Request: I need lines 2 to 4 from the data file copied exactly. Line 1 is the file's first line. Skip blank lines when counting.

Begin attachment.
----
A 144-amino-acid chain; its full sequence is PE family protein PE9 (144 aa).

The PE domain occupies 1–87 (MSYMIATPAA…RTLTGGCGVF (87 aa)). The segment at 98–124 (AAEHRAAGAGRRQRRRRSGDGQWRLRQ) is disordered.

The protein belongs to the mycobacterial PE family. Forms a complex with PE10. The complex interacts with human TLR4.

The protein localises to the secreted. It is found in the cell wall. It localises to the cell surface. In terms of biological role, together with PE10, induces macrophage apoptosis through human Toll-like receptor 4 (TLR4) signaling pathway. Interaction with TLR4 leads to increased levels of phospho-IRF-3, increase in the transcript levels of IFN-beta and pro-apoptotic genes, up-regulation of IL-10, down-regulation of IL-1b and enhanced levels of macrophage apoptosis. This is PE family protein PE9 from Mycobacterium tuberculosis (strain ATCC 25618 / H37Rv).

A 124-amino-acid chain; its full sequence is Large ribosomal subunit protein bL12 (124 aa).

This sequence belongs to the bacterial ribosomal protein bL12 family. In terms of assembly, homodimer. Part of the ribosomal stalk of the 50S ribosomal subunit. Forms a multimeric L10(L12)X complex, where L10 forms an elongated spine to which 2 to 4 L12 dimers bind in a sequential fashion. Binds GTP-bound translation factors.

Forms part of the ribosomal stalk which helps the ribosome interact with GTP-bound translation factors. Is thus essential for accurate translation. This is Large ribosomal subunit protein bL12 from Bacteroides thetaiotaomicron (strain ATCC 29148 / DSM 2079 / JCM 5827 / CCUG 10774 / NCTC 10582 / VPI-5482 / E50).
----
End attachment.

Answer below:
The PE domain occupies 1–87 (MSYMIATPAA…RTLTGGCGVF (87 aa)). The segment at 98–124 (AAEHRAAGAGRRQRRRRSGDGQWRLRQ) is disordered.

The protein belongs to the mycobacterial PE family. Forms a complex with PE10. The complex interacts with human TLR4.

The protein localises to the secreted. It is found in the cell wall. It localises to the cell surface. In terms of biological role, together with PE10, induces macrophage apoptosis through human Toll-like receptor 4 (TLR4) signaling pathway. Interaction with TLR4 leads to increased levels of phospho-IRF-3, increase in the transcript levels of IFN-beta and pro-apoptotic genes, up-regulation of IL-10, down-regulation of IL-1b and enhanced levels of macrophage apoptosis. This is PE family protein PE9 from Mycobacterium tuberculosis (strain ATCC 25618 / H37Rv).